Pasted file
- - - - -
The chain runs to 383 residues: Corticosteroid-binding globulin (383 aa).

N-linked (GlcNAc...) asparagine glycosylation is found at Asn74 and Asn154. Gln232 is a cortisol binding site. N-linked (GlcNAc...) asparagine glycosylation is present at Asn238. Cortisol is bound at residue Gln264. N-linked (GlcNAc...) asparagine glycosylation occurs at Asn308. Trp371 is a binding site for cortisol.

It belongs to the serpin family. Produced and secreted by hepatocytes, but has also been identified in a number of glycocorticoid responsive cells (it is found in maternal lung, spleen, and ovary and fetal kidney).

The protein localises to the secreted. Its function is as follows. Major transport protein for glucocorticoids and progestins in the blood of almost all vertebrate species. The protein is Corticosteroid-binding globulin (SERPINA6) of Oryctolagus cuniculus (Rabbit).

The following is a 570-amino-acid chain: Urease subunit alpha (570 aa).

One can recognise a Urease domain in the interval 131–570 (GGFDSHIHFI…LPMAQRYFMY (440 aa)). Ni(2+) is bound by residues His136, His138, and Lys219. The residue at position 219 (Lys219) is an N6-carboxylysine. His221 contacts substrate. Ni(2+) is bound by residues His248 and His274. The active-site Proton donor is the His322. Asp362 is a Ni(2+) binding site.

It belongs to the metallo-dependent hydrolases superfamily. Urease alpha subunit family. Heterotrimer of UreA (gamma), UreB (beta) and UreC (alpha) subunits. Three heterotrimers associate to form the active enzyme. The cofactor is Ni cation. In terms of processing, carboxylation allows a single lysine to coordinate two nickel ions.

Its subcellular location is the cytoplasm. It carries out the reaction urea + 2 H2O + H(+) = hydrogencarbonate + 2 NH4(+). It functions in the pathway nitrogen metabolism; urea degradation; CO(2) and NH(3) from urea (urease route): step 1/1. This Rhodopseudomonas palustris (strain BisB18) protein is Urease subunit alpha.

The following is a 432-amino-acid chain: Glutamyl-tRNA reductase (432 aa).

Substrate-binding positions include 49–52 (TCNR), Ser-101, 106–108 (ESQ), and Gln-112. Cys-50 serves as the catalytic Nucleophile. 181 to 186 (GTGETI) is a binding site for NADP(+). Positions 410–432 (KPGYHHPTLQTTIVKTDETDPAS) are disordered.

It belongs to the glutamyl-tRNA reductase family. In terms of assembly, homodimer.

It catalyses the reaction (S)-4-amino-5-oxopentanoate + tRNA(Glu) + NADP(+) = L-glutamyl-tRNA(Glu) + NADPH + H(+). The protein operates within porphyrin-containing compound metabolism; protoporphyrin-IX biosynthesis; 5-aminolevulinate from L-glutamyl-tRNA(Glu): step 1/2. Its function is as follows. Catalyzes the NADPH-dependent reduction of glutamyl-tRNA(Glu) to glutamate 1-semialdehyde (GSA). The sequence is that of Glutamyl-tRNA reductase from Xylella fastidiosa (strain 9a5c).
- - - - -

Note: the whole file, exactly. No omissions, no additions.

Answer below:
The chain runs to 383 residues: Corticosteroid-binding globulin (383 aa).

N-linked (GlcNAc...) asparagine glycosylation is found at Asn74 and Asn154. Gln232 is a cortisol binding site. N-linked (GlcNAc...) asparagine glycosylation is present at Asn238. Cortisol is bound at residue Gln264. N-linked (GlcNAc...) asparagine glycosylation occurs at Asn308. Trp371 is a binding site for cortisol.

It belongs to the serpin family. Produced and secreted by hepatocytes, but has also been identified in a number of glycocorticoid responsive cells (it is found in maternal lung, spleen, and ovary and fetal kidney).

The protein localises to the secreted. Its function is as follows. Major transport protein for glucocorticoids and progestins in the blood of almost all vertebrate species. The protein is Corticosteroid-binding globulin (SERPINA6) of Oryctolagus cuniculus (Rabbit).

The following is a 570-amino-acid chain: Urease subunit alpha (570 aa).

One can recognise a Urease domain in the interval 131–570 (GGFDSHIHFI…LPMAQRYFMY (440 aa)). Ni(2+) is bound by residues His136, His138, and Lys219. The residue at position 219 (Lys219) is an N6-carboxylysine. His221 contacts substrate. Ni(2+) is bound by residues His248 and His274. The active-site Proton donor is the His322. Asp362 is a Ni(2+) binding site.

It belongs to the metallo-dependent hydrolases superfamily. Urease alpha subunit family. Heterotrimer of UreA (gamma), UreB (beta) and UreC (alpha) subunits. Three heterotrimers associate to form the active enzyme. The cofactor is Ni cation. In terms of processing, carboxylation allows a single lysine to coordinate two nickel ions.

Its subcellular location is the cytoplasm. It carries out the reaction urea + 2 H2O + H(+) = hydrogencarbonate + 2 NH4(+). It functions in the pathway nitrogen metabolism; urea degradation; CO(2) and NH(3) from urea (urease route): step 1/1. This Rhodopseudomonas palustris (strain BisB18) protein is Urease subunit alpha.

The following is a 432-amino-acid chain: Glutamyl-tRNA reductase (432 aa).

Substrate-binding positions include 49–52 (TCNR), Ser-101, 106–108 (ESQ), and Gln-112. Cys-50 serves as the catalytic Nucleophile. 181 to 186 (GTGETI) is a binding site for NADP(+). Positions 410–432 (KPGYHHPTLQTTIVKTDETDPAS) are disordered.

It belongs to the glutamyl-tRNA reductase family. In terms of assembly, homodimer.

It catalyses the reaction (S)-4-amino-5-oxopentanoate + tRNA(Glu) + NADP(+) = L-glutamyl-tRNA(Glu) + NADPH + H(+). The protein operates within porphyrin-containing compound metabolism; protoporphyrin-IX biosynthesis; 5-aminolevulinate from L-glutamyl-tRNA(Glu): step 1/2. Its function is as follows. Catalyzes the NADPH-dependent reduction of glutamyl-tRNA(Glu) to glutamate 1-semialdehyde (GSA). The sequence is that of Glutamyl-tRNA reductase from Xylella fastidiosa (strain 9a5c).